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How Wells Fargo & Company Makes Most of Its Money

By Matthew Frankel, CFP® – Apr 20, 2017 at 11:48AM

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Wells Fargo doesn't rely on investment banking and trading like many other big banks do.

Wells Fargo (WFC 0.74%) is one of the "big four" financial institutions in the United States, along with Citigroup, JPMorgan Chase, and Bank of America, but it makes its money somewhat differently from the others. Specifically, while the others rely on investment banking and trading activities for large percentages of their revenue, Wells Fargo's revenue mix looks more like what you'd expect from a traditional savings & loan.

Wells Fargo's revenue sources

In 2016, Wells Fargo generated approximately $94.2 billion in revenue, $53.7 billion of which came from interest income and $40.5 billion of which came from other sources, such as fees.

Pile of cash, bundles of 100 dollar bills.

Image source: Getty Images.

Here's a breakdown of the sources of Wells Fargo's interest income:


Amount ($billions)



Investment securities


Trading assets


Other interest income


Mortgages held for sale




Source: Wells Fargo 2016 Income Statement. Numbers may not add up perfectly, due to rounding.

As you might expect, the lion's share of Wells Fargo's interest income comes from its lending activities. The noninterest income, on the other hand, is a bit more complicated:


Amount ($billions)

Trust and investment fees


Mortgage banking


Service charges on deposit accounts


Card fees


Other fees


Lease income




Other income


Net gains on debt securities


Net gains from equity investments


Net gains from trading activities




Source: Wells Fargo 2016 Income Statement. Numbers may not add up perfectly, due to rounding.

The main point to notice in these charts is that most of Wells Fargo's money is made from traditional consumer and business banking activities -- not investment banking and trading, which makes up a much larger portion of most other banks' revenue streams. For example, about $12.1 billion of Bank of America's $42.6 billion in noninterest income in 2016 came from investment banking and trading profits.

Wells Fargo's revenue by business division

Wells Fargo operates its business in three divisions -- community banking, wholesale banking, and wealth and investment management.

The community banking division is the one that provides banking products for consumers and small businesses, such as checking and savings accounts, credit and debit cards, auto loans, mortgages, and other lending products. It also offers investment services and insurance in 39 states and D.C. Community banking is Wells Fargo's largest division, and accounted for about 53% of the bank's revenue in the most recent quarter.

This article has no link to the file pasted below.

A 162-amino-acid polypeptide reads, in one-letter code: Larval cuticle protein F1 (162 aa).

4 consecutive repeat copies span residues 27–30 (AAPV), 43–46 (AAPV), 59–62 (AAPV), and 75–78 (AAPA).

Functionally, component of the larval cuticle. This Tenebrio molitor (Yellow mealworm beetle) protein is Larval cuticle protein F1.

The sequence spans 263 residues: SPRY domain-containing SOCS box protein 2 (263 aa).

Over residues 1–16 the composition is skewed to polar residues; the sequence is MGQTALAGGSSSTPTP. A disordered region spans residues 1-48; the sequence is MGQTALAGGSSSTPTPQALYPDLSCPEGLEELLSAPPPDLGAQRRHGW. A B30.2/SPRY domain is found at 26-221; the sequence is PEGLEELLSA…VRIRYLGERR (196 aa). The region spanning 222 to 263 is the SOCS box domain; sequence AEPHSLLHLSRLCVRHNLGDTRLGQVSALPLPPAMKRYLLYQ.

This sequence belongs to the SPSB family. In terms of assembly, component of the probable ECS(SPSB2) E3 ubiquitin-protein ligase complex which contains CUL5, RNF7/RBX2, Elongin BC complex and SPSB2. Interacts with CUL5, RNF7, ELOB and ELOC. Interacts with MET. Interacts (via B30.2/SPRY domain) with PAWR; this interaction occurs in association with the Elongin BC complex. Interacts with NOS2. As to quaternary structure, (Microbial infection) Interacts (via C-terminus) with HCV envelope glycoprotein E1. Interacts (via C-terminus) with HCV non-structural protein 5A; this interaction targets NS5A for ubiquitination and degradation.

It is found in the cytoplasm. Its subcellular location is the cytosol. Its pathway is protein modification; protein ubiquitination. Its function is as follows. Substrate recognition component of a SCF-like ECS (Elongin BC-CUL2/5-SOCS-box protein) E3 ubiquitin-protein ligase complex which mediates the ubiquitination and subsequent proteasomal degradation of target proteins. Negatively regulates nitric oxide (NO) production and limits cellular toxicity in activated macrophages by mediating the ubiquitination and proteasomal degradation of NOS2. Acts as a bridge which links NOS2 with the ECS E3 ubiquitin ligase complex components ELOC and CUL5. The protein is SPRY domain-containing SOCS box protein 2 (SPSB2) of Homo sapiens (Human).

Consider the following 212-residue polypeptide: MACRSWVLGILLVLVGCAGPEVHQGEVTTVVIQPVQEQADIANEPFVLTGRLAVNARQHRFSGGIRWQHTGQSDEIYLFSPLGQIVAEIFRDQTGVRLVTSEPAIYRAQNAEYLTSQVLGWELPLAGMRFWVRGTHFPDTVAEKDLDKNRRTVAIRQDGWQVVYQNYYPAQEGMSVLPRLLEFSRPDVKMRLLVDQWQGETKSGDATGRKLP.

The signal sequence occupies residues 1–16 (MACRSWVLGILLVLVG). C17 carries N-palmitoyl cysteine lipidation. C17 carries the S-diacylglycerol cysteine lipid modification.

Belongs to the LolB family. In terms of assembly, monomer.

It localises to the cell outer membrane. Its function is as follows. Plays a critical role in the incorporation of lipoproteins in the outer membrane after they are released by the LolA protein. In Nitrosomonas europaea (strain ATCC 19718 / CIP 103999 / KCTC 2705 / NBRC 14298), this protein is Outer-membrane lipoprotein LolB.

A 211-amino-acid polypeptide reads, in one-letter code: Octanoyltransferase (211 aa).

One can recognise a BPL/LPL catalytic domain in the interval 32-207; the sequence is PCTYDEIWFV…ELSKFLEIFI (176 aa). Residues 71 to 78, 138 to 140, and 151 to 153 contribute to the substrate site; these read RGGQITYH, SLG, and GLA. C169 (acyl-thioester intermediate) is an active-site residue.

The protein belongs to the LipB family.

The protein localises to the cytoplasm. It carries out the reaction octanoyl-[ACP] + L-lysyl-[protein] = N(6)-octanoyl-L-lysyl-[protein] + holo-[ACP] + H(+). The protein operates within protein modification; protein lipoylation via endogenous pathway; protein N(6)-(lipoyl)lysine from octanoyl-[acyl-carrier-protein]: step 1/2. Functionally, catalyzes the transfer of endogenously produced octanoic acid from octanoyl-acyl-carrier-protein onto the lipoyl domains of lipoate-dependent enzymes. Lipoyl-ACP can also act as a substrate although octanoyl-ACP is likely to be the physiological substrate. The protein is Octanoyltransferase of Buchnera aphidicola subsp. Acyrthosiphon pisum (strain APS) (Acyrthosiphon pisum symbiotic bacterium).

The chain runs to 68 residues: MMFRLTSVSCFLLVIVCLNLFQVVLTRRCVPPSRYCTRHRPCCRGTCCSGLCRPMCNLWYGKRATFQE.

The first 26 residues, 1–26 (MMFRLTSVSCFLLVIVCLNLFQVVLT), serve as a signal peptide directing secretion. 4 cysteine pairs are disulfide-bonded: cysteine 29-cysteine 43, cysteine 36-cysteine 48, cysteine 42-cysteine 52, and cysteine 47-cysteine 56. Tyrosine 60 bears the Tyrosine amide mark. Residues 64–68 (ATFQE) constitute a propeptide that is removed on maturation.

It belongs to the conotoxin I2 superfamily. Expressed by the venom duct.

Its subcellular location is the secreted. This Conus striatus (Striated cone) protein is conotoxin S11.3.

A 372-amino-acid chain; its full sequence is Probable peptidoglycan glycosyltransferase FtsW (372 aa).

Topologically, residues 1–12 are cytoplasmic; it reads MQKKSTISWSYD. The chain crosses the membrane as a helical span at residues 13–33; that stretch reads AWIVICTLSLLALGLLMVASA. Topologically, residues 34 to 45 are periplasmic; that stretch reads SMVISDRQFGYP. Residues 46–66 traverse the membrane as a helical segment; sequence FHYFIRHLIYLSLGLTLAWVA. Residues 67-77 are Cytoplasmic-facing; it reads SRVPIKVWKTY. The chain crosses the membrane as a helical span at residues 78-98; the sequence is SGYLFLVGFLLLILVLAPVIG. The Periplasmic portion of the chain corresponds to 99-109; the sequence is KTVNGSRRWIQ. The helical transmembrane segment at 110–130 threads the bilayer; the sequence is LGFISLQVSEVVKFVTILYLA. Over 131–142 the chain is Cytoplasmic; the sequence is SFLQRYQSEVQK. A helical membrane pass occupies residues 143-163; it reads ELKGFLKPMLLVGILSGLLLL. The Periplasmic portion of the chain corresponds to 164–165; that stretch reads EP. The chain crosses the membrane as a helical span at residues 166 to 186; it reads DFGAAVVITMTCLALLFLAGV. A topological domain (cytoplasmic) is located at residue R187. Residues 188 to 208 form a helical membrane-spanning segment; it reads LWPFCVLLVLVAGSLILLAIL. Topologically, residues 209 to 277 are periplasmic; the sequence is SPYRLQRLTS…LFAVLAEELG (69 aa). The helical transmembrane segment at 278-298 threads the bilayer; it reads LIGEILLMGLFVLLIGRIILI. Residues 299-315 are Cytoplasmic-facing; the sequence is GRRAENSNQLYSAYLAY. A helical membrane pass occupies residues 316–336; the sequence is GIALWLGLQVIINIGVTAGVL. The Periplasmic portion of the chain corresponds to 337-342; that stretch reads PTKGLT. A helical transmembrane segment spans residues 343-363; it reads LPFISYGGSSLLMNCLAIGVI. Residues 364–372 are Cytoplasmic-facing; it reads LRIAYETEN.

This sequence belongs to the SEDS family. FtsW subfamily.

Wholesale banking provides many of the same services as the community banking division, but to businesses, governments, and other institutions. In addition, wholesale banking offers treasury management, corporate trust, and equipment financing services, just to name a few. The wholesale banking division made up about 33% of the bank's total revenue in the latest quarter.

Finally, the wealth and investment management division provides investment and retirement products to individuals and businesses through Wells Fargo Advisors, Wells Fargo Asset Management, and others. This includes Wells Fargo's brokerage services, as well as financial planning services provided to high-net-worth individuals. This is Wells Fargo's smallest division, at about 19% of revenue, but it has grown considerably over the past several years.

The bottom line

The main thing to notice here is that while some of Wells Fargo's revenue comes from trading and investing, most of Wells Fargo's money is made from traditional consumer banking activities such as lending, credit cards, and account fees.

This makes the bank different than the other big U.S. banks, as the business model looks more like a traditional savings and loan than what we've become accustomed to from our massive financial institutions.

From an investing standpoint, Wells Fargo's more narrow focus on its core business has resulted in stronger and more consistent growth than most of its peers. Wells Fargo is a financial institution that does a better job of running an efficient and safe consumer banking operation than most, and the bank sticks with what it's good at.

Matthew Frankel owns shares of Bank of America. The Motley Fool has no position in any of the stocks mentioned. The Motley Fool has a disclosure policy.

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